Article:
As a consequence of that, some people also asume that my transition is scheduled, or in progress. Some even thought that when I came out on LinkedIn last month it was the last step in my transformation and that the medical steps were already completed. Nothing could be more true.

I came out to my wife about three months ago and to my kids about a month or so later. Everything is new and fresh.

One of the most difficult things in the Male-to-Female transformation process is your voice. Once you have gone through puberty your voice becomes what we recognise as a male voice and no hormone therapy on earth will change that. The only way to (try to) change it is via voice lessons and it will take at least 8 months up until 4 years. It takes an hour of practicing each day.

This little piece of text is of no concern to the Business Central community other than the fact that it relates to the webinar I did for Luc last week and that I asked Luc not to publish on YouTube.

The title of my blog is, would you configure a porsche if you knew you would never get one. This is roughly the knowledge I had when I came out three months ago. I knew off course about the concept of genderdisphoria and that with surgery and hormones you could transform from male-to-female and vice versa. But I knew that in the same way as that I new Porsche had a model that was called 911. I did not know any details and why would I. I was married, I have 5 kids and a great career. Why would I spend a lot of time learning the details of a process that was not meant for me.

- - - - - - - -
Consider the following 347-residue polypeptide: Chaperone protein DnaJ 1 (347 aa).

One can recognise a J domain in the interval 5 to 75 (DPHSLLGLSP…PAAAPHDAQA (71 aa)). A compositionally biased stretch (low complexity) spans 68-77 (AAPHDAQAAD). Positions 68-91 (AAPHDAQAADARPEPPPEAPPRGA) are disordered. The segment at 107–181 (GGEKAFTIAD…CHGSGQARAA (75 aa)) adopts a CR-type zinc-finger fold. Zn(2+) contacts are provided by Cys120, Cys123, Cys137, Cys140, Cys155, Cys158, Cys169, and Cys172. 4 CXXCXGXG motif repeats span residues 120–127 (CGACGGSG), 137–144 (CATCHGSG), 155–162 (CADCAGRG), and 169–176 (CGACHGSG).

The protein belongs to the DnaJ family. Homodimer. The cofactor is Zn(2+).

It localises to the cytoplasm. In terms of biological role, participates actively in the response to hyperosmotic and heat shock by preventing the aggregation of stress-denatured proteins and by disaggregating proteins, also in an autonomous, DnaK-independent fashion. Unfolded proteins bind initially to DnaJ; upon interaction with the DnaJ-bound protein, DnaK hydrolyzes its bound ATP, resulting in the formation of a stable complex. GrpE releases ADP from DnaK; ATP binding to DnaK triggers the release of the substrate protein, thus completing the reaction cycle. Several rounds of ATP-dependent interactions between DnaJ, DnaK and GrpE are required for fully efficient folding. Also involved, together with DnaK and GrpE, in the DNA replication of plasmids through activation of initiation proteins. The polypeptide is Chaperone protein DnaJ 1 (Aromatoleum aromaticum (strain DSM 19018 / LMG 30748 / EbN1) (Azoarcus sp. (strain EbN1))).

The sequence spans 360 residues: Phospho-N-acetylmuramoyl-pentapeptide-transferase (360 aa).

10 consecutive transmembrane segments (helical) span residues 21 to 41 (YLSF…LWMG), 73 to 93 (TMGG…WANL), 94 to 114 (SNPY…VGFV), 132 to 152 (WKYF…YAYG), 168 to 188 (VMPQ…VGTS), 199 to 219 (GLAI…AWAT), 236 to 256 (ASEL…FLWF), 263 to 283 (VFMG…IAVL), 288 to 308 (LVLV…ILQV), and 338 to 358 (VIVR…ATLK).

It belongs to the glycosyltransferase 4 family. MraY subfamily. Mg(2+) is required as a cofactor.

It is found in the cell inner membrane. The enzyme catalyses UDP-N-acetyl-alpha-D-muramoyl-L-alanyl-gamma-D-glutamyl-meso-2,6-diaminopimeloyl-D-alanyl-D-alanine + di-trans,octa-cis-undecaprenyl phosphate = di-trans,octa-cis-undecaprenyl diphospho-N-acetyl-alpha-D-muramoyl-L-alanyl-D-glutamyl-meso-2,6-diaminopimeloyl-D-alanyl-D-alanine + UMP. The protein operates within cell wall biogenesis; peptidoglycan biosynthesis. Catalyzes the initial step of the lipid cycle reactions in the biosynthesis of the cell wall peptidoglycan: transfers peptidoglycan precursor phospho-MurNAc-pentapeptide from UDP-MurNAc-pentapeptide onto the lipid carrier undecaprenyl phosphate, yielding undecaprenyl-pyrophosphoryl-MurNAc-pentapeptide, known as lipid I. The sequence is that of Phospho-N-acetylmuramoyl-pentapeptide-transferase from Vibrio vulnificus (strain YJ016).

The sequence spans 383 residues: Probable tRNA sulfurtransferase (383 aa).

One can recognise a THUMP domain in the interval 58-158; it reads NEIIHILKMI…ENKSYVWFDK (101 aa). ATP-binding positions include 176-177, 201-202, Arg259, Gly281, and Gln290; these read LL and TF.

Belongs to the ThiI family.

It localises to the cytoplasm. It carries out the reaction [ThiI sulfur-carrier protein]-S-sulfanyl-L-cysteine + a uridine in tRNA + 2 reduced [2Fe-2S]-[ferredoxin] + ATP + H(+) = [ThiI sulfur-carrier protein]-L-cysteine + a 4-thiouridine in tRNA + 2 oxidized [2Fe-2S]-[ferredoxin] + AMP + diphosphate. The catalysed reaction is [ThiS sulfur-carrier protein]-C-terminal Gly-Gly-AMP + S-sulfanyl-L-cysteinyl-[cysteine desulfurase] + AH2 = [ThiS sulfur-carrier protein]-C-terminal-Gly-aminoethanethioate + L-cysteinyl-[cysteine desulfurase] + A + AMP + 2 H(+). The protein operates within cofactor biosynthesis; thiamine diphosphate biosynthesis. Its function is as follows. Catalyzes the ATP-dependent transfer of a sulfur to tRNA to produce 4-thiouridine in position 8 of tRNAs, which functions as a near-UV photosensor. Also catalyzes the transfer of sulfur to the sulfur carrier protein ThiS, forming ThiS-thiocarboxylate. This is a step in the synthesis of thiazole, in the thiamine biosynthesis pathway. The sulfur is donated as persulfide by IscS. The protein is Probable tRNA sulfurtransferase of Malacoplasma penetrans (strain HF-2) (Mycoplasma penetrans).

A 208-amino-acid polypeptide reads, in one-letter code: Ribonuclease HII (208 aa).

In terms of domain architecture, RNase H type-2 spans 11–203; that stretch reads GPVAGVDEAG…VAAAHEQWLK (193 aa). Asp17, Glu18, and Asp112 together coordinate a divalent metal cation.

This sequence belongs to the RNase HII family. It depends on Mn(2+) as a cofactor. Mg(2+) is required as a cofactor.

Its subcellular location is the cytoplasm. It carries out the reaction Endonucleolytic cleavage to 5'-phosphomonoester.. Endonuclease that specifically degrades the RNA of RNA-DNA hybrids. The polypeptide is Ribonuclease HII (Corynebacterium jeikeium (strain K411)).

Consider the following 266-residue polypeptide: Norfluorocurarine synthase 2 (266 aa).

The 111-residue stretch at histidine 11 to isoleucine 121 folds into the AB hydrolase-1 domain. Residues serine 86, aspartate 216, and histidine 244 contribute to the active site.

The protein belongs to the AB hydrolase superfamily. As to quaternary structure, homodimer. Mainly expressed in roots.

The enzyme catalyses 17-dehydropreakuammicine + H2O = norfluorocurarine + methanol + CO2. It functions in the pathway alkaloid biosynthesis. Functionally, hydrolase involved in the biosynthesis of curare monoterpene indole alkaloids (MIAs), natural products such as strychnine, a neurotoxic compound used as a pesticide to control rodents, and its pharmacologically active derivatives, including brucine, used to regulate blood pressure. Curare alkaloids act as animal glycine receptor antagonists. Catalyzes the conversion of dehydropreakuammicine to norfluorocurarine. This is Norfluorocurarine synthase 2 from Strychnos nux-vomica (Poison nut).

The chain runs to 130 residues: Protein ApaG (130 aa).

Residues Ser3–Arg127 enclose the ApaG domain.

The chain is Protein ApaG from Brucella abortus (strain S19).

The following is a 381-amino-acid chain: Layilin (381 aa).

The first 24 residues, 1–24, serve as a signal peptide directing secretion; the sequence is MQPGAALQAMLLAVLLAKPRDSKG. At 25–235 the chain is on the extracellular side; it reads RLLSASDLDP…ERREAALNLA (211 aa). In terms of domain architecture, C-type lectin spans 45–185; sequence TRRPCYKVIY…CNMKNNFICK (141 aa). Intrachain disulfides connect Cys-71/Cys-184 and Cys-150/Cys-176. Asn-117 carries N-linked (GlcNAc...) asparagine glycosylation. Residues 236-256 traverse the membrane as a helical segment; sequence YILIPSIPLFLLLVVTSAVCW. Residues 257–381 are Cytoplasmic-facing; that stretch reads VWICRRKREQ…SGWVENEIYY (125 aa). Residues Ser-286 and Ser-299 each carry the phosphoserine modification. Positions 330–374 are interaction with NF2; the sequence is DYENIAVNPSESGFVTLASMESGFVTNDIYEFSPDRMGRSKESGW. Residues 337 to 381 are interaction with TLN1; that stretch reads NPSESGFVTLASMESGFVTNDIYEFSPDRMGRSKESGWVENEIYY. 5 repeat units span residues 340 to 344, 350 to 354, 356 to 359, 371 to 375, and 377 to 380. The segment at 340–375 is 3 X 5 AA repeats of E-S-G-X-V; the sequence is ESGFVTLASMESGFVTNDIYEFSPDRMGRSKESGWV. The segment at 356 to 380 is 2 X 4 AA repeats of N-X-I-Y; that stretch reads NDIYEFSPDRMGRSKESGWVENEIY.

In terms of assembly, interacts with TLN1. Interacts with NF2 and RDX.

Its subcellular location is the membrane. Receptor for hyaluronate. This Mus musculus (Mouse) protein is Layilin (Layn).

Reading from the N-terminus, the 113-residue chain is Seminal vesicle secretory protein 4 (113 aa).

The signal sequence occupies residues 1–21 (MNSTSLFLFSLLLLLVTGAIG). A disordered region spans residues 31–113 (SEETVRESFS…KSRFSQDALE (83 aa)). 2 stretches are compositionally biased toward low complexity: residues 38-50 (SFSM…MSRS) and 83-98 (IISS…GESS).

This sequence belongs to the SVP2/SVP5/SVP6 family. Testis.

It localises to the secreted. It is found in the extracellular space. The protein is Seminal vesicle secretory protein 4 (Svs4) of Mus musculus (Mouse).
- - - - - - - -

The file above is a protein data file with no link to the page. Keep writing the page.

I have learned a lot in the last few months about myself and about the transformation process that I will go through in the next few years. It’s going to require a lot of my time and that time is going to come from somewhere as there are only 24 hours in a day and 7 days in a week. It means simply that I don’t have time to prepare webinars like you noticed earlier this week.

There is also another component that I had not realised upfront and that I tried to explain in a very poor way during the webinar last week.

As a person, I am finally happy with myself. I feel that as Marije I can finaly be the human being, a female human being that I always was deep inside.

The flipside of that is that before comming out, I was trying to compensate for my unhappiness. The Navision/Business Central community was one way of compensating and looking back over the years I have spent an unrealistic amount of time trying to get recognised. Which I did.

That does not mean in any way that during that period I was an unhappy person and the community, and especially the MVP award from Microsoft has brought me a lot.

Unfortunately the same award also brought unwanted side effects like I explained in the webinar like extreme jealousy from others that I did not know how to deal with. This, together with the pressure from Microsoft to be politically correct lead to the decision a few years back to leave the MVP program on a voluntary bases. Something that is unheard of.

This then again eventualy led to my comming out a few months ago, but that is a story for another day.

About Best Practices and our community…

Some of you were upset that I highjacked an hour of your life with my emotions while promising to talk about development best practices for per-tenant extensions.